People of higher Soc would probably find some way to benefit from this: They can probably phone someone who knows someone and pull in favors, get meetings set up, and so on. They can certainly get their friends hired in some capacity by just talking to others in their peer group. The kinds of doors friends like this can open for you really isn't something that most of us can imagine easily. It's not just a Cyberpunk 2020 "Resources" it goes a lot further than that. You'd probably need like a stat that would be like Streetwise, except for the opposite end of the social spectra.
So, we are talking about both a DM to Carousing/Liaison/Admin/Bribery AND "resources"/"Influence", right?
 
Just remember, 2-4601, the benefits given to the socially powerful and wealthy need not be balanced with those in the lower classes in any way. In fact, I'd go so far as to say they shouldn't. People with high SOC should basically get the world on the silver platter.

Most of us in 'democratic' countries like this whole "sirs" and "dames" thing but in the end, besides the honorific, there isn't much change between SOC14 and SOC4. This is utter bunk.

Once you introduce the system and the players start complaining, "Hey, why is it that Lord Soandso gets everything and I don't?" people will understand the real thing about "haves" and "have-nots."
 
Originally posted by epicenter00:
Most of us in 'democratic' countries like this whole "sirs" and "dames" thing but in the end, besides the honorific, there isn't much change between SOC14 and SOC4. This is utter bunk.
Remember that power is very unevenly distributed even in a 'democratic' system. Its just far more unofficial - it isn't your legal right, its the people 'in high places' you know, the financial clout you have, the respect your military rank (if any) commands from military men even if you are retired. 'Democracy' brings a degree of legal equality, but it leaves many other ways for the "haves" to outshine the "have nots". Never underestimate the power of money, or of an "old boys' club".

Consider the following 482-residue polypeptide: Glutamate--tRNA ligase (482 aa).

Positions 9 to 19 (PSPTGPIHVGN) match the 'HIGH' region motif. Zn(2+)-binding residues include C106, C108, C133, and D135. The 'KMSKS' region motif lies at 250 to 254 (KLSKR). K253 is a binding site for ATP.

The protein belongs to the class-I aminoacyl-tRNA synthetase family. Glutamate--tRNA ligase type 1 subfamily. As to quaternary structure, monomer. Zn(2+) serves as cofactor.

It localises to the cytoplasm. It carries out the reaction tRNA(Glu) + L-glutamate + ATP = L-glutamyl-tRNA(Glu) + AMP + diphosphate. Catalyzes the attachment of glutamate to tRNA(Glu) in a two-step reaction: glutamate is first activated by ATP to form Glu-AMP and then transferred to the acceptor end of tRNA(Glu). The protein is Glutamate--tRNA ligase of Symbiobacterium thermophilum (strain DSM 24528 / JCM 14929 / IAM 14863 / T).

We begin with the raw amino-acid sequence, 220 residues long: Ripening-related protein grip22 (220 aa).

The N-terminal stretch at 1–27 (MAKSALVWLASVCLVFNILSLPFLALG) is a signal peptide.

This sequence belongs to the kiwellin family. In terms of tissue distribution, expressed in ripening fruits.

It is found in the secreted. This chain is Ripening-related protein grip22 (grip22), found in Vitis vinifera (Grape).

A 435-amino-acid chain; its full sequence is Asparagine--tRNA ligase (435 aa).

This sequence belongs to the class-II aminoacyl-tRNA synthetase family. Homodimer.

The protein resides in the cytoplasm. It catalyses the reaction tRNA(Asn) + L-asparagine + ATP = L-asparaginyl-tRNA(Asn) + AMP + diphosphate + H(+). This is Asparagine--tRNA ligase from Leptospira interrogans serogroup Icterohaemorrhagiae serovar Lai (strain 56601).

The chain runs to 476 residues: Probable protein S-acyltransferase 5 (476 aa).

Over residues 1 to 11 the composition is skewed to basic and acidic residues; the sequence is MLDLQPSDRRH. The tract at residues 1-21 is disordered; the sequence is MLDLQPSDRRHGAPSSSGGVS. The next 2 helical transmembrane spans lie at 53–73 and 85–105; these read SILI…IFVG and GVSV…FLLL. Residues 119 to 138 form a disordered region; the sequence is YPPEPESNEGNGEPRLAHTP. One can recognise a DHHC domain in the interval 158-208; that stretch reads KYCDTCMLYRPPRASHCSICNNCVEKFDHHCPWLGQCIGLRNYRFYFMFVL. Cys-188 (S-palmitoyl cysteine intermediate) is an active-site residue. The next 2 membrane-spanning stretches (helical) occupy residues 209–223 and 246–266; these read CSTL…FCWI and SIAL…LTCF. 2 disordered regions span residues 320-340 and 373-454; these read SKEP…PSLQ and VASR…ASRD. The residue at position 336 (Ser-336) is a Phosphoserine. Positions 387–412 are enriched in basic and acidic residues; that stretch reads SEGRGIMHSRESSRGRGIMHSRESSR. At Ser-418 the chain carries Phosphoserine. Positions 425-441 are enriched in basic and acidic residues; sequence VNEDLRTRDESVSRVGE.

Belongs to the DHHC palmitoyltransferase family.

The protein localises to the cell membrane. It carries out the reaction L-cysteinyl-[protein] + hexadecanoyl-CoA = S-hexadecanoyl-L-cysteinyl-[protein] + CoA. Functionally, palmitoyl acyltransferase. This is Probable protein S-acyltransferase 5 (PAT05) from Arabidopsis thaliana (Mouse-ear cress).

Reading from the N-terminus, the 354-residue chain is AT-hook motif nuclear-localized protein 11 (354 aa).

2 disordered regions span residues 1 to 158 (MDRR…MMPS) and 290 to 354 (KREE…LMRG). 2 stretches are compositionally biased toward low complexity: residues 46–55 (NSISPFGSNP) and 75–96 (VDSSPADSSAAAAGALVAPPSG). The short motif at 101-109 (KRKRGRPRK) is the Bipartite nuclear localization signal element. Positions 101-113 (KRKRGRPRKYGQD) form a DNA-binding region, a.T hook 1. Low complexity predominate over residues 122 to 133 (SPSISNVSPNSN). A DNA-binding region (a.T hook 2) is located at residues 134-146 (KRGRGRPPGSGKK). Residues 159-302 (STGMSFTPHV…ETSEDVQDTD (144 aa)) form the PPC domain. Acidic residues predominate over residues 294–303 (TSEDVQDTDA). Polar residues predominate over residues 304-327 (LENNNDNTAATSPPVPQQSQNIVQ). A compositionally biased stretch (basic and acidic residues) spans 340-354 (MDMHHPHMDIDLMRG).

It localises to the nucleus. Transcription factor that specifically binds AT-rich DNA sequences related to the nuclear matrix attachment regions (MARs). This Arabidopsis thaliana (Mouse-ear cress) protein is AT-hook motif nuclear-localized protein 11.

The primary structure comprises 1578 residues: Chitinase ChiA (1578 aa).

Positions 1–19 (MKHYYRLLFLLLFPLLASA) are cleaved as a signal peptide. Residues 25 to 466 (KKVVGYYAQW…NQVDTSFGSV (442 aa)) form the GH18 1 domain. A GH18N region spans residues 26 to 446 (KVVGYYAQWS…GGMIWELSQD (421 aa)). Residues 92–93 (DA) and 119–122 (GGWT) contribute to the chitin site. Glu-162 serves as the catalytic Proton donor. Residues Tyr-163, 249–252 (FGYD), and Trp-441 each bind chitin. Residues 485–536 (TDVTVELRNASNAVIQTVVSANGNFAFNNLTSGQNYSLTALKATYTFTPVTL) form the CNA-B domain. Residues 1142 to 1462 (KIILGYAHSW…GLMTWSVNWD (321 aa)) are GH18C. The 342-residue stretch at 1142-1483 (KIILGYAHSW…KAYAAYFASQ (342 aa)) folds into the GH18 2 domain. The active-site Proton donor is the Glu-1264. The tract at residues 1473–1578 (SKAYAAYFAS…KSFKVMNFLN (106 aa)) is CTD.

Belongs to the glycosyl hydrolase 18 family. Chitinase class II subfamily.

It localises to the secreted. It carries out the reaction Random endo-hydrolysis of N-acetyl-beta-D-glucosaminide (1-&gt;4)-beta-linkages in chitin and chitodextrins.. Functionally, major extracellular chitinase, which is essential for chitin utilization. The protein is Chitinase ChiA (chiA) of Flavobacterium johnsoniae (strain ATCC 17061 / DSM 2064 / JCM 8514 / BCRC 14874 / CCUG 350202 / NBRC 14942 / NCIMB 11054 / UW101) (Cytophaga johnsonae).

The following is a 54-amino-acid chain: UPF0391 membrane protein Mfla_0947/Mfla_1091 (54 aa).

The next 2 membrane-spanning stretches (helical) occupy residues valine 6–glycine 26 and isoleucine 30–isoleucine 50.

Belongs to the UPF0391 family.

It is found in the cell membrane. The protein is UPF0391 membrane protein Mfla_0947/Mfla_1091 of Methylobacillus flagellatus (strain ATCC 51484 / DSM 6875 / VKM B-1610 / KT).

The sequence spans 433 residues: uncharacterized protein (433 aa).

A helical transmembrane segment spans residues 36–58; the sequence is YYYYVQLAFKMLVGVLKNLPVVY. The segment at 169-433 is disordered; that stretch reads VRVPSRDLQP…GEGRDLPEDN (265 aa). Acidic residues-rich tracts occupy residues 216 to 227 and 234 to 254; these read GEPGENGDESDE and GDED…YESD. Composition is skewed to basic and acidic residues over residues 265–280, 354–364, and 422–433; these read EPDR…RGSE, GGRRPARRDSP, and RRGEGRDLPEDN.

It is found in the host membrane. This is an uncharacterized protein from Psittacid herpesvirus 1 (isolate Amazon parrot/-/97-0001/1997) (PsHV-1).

And now, add huge financial monopolies (i.e. large corporations) to the mix, complete with their higher management echelons and big shareholders, and you will get nobility in any way but the official title. You don't get a 'fife', you get 'shares'. Get alot of them, and you have income, and an influence in an economical machine that could easily pull strings in the government. Not to mention big-time military contractors who have very deep connections within the military.
 
Don't remember where I read this (probably back in my Human Geography days), but I always liked the comparison of Capitalism to Feudalism.

Legally, you have equality in a democracy, but once you enter the workplace you're back in a feudal environment. Everyone has their place, the lower orders obey their overlords without question and accept that they are worth exponentially less.

Salaries are an accurate measure of SOC, but they tend to be private. The easy way to tell is to compare the quality of chairs in an office.
 
Once you go to a high enough level (SOC 13+) in the SOC scale, salaries end being a measure of social standing - property does. The richest men around don't get their money as a salary - they get it as direct profits from their property, profits from investing their capital in the stock market and dividends from shares held in corporations.

And if you go low enough (SOC 1), you get people who simply have no job - beggars, chronically unemployed persons, petty criminals and so on.

But for SOC 2 to 12 you are quite correct - most of these people will be employed by someone else and will get a salary which would reflect, more or less, their social standing. Even if self-employed (a rare thing in the corporate-dominated Solar Triumvirate), the more 'respectable' the profession (say, a Lawyer as opposed to a Plumber), the higher the wage goes usually.